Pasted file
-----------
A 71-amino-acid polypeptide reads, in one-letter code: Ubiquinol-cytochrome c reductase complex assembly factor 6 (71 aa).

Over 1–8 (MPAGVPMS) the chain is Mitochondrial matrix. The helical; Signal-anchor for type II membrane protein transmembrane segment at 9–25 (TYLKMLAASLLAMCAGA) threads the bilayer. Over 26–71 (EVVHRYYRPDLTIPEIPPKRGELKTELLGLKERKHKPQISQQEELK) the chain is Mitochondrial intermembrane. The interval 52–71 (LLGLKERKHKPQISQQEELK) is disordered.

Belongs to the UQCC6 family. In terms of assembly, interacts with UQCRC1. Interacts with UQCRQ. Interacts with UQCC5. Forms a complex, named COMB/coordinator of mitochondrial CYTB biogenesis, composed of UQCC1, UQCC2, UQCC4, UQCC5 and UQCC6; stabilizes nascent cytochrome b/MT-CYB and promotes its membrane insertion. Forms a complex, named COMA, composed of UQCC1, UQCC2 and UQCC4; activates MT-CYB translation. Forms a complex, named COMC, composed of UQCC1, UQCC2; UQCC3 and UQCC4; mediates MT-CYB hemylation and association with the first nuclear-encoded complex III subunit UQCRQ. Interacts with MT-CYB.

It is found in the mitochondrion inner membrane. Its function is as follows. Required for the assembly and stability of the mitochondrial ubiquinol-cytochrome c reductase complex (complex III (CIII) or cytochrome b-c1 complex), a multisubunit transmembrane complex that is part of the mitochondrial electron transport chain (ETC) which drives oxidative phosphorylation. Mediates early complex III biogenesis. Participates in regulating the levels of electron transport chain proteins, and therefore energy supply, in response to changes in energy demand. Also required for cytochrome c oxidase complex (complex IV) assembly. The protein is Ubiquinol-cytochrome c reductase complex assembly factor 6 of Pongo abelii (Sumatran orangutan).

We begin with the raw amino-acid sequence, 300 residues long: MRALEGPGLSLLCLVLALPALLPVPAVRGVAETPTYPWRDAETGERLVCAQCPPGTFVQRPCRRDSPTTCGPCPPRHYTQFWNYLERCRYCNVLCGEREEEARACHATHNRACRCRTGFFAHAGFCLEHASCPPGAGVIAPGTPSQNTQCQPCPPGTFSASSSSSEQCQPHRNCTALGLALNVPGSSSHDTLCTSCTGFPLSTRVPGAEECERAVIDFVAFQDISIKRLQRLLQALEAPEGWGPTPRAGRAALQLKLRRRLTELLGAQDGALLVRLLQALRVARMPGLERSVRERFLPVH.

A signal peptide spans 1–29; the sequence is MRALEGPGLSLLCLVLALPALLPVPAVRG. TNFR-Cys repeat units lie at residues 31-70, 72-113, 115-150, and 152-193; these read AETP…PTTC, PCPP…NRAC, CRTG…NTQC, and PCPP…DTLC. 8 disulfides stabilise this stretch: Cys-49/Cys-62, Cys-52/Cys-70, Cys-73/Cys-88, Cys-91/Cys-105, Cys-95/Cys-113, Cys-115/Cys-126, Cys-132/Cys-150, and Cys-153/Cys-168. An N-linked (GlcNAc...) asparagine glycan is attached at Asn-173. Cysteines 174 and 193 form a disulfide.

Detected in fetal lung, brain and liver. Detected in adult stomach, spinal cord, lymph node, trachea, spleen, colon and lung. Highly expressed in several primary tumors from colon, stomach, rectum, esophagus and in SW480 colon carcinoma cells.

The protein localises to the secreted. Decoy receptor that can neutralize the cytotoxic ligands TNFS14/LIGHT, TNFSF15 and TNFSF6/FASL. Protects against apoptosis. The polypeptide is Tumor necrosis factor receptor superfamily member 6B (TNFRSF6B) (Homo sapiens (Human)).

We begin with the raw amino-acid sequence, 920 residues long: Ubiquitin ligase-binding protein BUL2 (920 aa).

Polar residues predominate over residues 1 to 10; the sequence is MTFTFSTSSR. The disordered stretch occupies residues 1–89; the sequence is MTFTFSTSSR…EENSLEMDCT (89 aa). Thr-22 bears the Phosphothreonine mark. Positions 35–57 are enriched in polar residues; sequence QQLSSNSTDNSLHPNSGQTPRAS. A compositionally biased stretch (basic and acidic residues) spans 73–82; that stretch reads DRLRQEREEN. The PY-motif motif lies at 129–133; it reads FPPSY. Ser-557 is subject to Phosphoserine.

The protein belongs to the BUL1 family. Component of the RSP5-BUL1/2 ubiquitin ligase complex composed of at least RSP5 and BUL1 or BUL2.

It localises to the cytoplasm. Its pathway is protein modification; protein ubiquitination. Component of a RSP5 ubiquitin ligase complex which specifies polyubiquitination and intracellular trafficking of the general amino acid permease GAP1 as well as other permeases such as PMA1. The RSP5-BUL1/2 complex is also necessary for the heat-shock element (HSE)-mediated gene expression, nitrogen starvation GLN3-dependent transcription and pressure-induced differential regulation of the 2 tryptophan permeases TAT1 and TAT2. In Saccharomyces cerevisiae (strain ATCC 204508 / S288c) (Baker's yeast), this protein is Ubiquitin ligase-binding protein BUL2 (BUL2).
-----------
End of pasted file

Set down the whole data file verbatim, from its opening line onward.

A 71-amino-acid polypeptide reads, in one-letter code: Ubiquinol-cytochrome c reductase complex assembly factor 6 (71 aa).

Over 1–8 (MPAGVPMS) the chain is Mitochondrial matrix. The helical; Signal-anchor for type II membrane protein transmembrane segment at 9–25 (TYLKMLAASLLAMCAGA) threads the bilayer. Over 26–71 (EVVHRYYRPDLTIPEIPPKRGELKTELLGLKERKHKPQISQQEELK) the chain is Mitochondrial intermembrane. The interval 52–71 (LLGLKERKHKPQISQQEELK) is disordered.

Belongs to the UQCC6 family. In terms of assembly, interacts with UQCRC1. Interacts with UQCRQ. Interacts with UQCC5. Forms a complex, named COMB/coordinator of mitochondrial CYTB biogenesis, composed of UQCC1, UQCC2, UQCC4, UQCC5 and UQCC6; stabilizes nascent cytochrome b/MT-CYB and promotes its membrane insertion. Forms a complex, named COMA, composed of UQCC1, UQCC2 and UQCC4; activates MT-CYB translation. Forms a complex, named COMC, composed of UQCC1, UQCC2; UQCC3 and UQCC4; mediates MT-CYB hemylation and association with the first nuclear-encoded complex III subunit UQCRQ. Interacts with MT-CYB.

It is found in the mitochondrion inner membrane. Its function is as follows. Required for the assembly and stability of the mitochondrial ubiquinol-cytochrome c reductase complex (complex III (CIII) or cytochrome b-c1 complex), a multisubunit transmembrane complex that is part of the mitochondrial electron transport chain (ETC) which drives oxidative phosphorylation. Mediates early complex III biogenesis. Participates in regulating the levels of electron transport chain proteins, and therefore energy supply, in response to changes in energy demand. Also required for cytochrome c oxidase complex (complex IV) assembly. The protein is Ubiquinol-cytochrome c reductase complex assembly factor 6 of Pongo abelii (Sumatran orangutan).

We begin with the raw amino-acid sequence, 300 residues long: MRALEGPGLSLLCLVLALPALLPVPAVRGVAETPTYPWRDAETGERLVCAQCPPGTFVQRPCRRDSPTTCGPCPPRHYTQFWNYLERCRYCNVLCGEREEEARACHATHNRACRCRTGFFAHAGFCLEHASCPPGAGVIAPGTPSQNTQCQPCPPGTFSASSSSSEQCQPHRNCTALGLALNVPGSSSHDTLCTSCTGFPLSTRVPGAEECERAVIDFVAFQDISIKRLQRLLQALEAPEGWGPTPRAGRAALQLKLRRRLTELLGAQDGALLVRLLQALRVARMPGLERSVRERFLPVH.

A signal peptide spans 1–29; the sequence is MRALEGPGLSLLCLVLALPALLPVPAVRG. TNFR-Cys repeat units lie at residues 31-70, 72-113, 115-150, and 152-193; these read AETP…PTTC, PCPP…NRAC, CRTG…NTQC, and PCPP…DTLC. 8 disulfides stabilise this stretch: Cys-49/Cys-62, Cys-52/Cys-70, Cys-73/Cys-88, Cys-91/Cys-105, Cys-95/Cys-113, Cys-115/Cys-126, Cys-132/Cys-150, and Cys-153/Cys-168. An N-linked (GlcNAc...) asparagine glycan is attached at Asn-173. Cysteines 174 and 193 form a disulfide.

Detected in fetal lung, brain and liver. Detected in adult stomach, spinal cord, lymph node, trachea, spleen, colon and lung. Highly expressed in several primary tumors from colon, stomach, rectum, esophagus and in SW480 colon carcinoma cells.

The protein localises to the secreted. Decoy receptor that can neutralize the cytotoxic ligands TNFS14/LIGHT, TNFSF15 and TNFSF6/FASL. Protects against apoptosis. The polypeptide is Tumor necrosis factor receptor superfamily member 6B (TNFRSF6B) (Homo sapiens (Human)).

We begin with the raw amino-acid sequence, 920 residues long: Ubiquitin ligase-binding protein BUL2 (920 aa).

Polar residues predominate over residues 1 to 10; the sequence is MTFTFSTSSR. The disordered stretch occupies residues 1–89; the sequence is MTFTFSTSSR…EENSLEMDCT (89 aa). Thr-22 bears the Phosphothreonine mark. Positions 35–57 are enriched in polar residues; sequence QQLSSNSTDNSLHPNSGQTPRAS. A compositionally biased stretch (basic and acidic residues) spans 73–82; that stretch reads DRLRQEREEN. The PY-motif motif lies at 129–133; it reads FPPSY. Ser-557 is subject to Phosphoserine.

The protein belongs to the BUL1 family. Component of the RSP5-BUL1/2 ubiquitin ligase complex composed of at least RSP5 and BUL1 or BUL2.

It localises to the cytoplasm. Its pathway is protein modification; protein ubiquitination. Component of a RSP5 ubiquitin ligase complex which specifies polyubiquitination and intracellular trafficking of the general amino acid permease GAP1 as well as other permeases such as PMA1. The RSP5-BUL1/2 complex is also necessary for the heat-shock element (HSE)-mediated gene expression, nitrogen starvation GLN3-dependent transcription and pressure-induced differential regulation of the 2 tryptophan permeases TAT1 and TAT2. In Saccharomyces cerevisiae (strain ATCC 204508 / S288c) (Baker's yeast), this protein is Ubiquitin ligase-binding protein BUL2 (BUL2).